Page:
Here's a great question from Scott in Kirkland, WA:
I just read everything you have written that I can get my hands on (book, blogs, etc.) in less than 10 days. That's a bug deal for me since the last book I read took me almost a year to finish. I'm loving the learning curve and have suddenly "awakened" to everything around me that could be a potential investment, and am noticing things that have Meaning to me that I never gave a second thought to before. I made my first paper buy today and am excited to see how I do.
I saw something on the news yesterday and I was wondering what your thoughts were:
I hear that on Friday (06 Oct 2006) the NYSE is going to a hybrid electronic trading system, supposedly meaning that it will be able to handle larger volumes faster. Does this mean the institutional money will be able to move in and out faster, giving us less time to react to The Tools? If so, what does that mean for us newbie Rule #1 guys - should we use faster tools? Or should we use slower tools to shield us from wilder fluctuations?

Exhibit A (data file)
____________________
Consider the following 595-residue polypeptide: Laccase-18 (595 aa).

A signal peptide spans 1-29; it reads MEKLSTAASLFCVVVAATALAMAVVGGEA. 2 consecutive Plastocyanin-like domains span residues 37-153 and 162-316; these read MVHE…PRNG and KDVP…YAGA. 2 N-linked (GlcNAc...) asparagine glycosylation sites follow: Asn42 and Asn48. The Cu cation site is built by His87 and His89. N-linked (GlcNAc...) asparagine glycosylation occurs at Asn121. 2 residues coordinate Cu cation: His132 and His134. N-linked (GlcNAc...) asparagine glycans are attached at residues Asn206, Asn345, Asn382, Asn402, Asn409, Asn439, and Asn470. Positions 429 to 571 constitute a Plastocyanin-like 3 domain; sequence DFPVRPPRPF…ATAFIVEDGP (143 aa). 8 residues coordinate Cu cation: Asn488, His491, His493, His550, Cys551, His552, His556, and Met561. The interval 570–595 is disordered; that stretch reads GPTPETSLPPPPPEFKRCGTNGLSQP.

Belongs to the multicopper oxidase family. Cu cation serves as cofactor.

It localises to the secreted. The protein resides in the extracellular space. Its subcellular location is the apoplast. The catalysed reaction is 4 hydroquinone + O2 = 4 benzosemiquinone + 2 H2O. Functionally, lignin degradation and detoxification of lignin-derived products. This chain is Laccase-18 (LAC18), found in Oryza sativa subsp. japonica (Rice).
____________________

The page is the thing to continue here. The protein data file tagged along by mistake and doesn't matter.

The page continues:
Thanks for everything,-Scott
When the stock exchanges become hybrids, all that's happening is that exchanges of paper on the floor goes slowly away. It will help the flow of trades get executed, which is what they mean by "faster".
The big guys will put in trading orders through their computerized systems to unload in, say, 30,000 separate trades to be executed on set conditions regarding volume and price. These guys pay millions for the software to do that.
What a computerized floor will do is help move those orders through the system easier. But if prices drops too quickly, say, the trading software is going to slow down or speed up trades depending on what the trader told the computer to do in that situation. So faster execution doesn't necessarily translate into more volitility. Theoretically. We'll have to see.
Right now, the Nasdaq is fully computerized and it's fine. No issue. This is not to say there couldn't be another Black Friday, but nothing about computerization of the floor necessitates more peril. So keep with the same tool settings and if you are a beginner stick with the slower MAs.
Now go play.